• A Case for Climate Engineering

    A Case for Climate Engineering

    David Keith

    A leading scientist argues that we must consider deploying climate engineering technology to slow the pace of global warming.

    Climate engineering—which could slow the pace of global warming by injecting reflective particles into the upper atmosphere—has emerged in recent years as an extremely controversial technology. And for good reason: it carries unknown risks and it may undermine commitments to conserving energy. Some critics also view it as an immoral human breach of the natural world. The latter objection, David Keith argues in A Scientist's Case for Climate Engineering, is groundless; we have been using technology to alter our environment for years. But he agrees that there are large issues at stake.

    A leading scientist long concerned about climate change, Keith offers no naïve proposal for an easy fix to what is perhaps the most challenging question of our time; climate engineering is no silver bullet. But he argues that after decades during which very little progress has been made in reducing carbon emissions we must put this technology on the table and consider it responsibly. That doesn't mean we will deploy it, and it doesn't mean that we can abandon efforts to reduce greenhouse gas emissions. But we must understand fully what research needs to be done and how the technology might be designed and used. This book provides a clear and accessible overview of what the costs and risks might be, and how climate engineering might fit into a larger program for managing climate change.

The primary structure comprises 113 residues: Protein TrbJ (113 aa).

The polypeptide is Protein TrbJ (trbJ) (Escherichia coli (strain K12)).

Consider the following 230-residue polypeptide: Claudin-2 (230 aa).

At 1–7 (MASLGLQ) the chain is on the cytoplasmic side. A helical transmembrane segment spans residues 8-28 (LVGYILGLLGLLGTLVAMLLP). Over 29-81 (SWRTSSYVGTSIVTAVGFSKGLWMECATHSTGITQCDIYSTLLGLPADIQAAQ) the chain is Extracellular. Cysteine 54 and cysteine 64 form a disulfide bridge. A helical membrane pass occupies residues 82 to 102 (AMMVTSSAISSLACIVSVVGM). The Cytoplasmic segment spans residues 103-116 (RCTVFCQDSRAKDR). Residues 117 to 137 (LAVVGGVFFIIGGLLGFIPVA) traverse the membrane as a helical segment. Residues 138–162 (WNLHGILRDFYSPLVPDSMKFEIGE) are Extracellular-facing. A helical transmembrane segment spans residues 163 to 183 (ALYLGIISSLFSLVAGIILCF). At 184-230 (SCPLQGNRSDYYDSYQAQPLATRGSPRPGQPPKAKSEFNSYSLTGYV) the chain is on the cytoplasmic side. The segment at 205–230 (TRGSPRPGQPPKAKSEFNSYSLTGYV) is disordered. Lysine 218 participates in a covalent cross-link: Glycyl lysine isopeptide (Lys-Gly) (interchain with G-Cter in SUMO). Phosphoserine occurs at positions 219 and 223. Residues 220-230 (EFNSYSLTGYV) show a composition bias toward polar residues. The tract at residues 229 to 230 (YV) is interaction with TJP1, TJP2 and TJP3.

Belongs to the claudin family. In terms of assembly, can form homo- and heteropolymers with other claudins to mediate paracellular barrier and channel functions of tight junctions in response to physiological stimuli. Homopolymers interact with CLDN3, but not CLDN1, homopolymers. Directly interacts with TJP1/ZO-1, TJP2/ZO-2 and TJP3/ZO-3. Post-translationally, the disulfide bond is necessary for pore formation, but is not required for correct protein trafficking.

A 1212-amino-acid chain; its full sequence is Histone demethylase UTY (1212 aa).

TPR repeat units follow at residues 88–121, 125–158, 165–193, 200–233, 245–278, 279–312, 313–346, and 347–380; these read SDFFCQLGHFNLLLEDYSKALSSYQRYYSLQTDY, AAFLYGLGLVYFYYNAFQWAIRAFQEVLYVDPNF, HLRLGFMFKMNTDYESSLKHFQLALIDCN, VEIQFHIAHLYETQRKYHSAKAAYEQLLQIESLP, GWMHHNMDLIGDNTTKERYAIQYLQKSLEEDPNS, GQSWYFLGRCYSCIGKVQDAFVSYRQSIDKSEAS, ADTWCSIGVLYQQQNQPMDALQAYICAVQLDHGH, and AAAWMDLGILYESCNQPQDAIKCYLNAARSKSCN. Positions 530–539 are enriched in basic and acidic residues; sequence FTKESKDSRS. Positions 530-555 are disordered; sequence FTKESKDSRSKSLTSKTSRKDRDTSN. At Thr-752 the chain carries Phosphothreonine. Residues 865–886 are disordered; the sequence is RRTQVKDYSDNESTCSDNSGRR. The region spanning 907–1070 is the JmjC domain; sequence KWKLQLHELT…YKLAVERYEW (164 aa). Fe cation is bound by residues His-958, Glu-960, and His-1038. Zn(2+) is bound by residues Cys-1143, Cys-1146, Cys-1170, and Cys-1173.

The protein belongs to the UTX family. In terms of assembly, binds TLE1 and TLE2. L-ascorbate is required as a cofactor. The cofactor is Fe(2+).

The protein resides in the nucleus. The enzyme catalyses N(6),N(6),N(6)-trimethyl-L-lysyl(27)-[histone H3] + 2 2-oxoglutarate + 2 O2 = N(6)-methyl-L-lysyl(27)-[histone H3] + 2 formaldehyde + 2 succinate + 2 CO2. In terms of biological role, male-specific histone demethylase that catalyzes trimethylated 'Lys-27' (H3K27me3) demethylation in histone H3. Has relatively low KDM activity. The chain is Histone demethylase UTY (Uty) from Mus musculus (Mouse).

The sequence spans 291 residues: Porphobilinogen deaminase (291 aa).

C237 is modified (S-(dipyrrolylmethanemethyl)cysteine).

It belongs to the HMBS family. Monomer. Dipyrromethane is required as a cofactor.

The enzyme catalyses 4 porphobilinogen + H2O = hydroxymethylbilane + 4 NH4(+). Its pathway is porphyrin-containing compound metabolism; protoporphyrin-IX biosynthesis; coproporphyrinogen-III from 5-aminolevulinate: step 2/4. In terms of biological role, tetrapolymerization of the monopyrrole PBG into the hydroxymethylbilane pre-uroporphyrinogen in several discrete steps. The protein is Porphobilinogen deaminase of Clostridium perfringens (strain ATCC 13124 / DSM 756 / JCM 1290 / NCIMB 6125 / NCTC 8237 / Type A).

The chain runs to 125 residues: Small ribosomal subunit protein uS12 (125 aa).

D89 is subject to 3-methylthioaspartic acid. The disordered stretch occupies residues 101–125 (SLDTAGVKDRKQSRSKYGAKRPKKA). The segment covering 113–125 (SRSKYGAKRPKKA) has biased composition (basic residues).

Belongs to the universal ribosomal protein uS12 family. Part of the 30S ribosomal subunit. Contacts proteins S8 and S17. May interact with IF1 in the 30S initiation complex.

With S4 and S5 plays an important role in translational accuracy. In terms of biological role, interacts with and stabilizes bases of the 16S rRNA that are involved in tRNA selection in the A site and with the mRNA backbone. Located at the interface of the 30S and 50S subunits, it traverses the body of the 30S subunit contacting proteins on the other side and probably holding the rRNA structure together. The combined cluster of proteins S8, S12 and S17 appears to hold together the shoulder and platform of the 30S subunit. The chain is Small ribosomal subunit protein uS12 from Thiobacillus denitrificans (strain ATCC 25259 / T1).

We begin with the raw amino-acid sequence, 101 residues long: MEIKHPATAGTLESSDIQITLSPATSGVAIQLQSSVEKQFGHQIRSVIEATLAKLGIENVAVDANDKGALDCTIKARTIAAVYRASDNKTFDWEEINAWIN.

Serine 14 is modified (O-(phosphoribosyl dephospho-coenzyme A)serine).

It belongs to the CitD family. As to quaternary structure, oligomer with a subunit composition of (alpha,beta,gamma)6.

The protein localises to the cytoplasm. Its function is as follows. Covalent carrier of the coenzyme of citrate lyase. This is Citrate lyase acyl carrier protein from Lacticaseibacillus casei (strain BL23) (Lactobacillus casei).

• The Syria Dilemma

    The Syria Dilemma

    Nader Hashemi and Danny Postel

    Can we stop the bleeding in Syria without its becoming another Iraq?

    The United States is on the brink of intervention in Syria, but the effect of any eventual American action is impossible to predict. The Syrian conflict has killed more than 100,000 people and displaced millions, yet most observers warn that the worst is still to come. And the international community cannot agree how respond to this humanitarian catastrophe. World leaders have repeatedly resolved not to let atrocities happen in plain view, but the legacy of the bloody and costly intervention in Iraq has left policymakers with little appetite for more military operations. So we find ourselves in the grip of a double burden: the urge to stop the bleeding in Syria, and the fear that attempting to do so would be Iraq redux.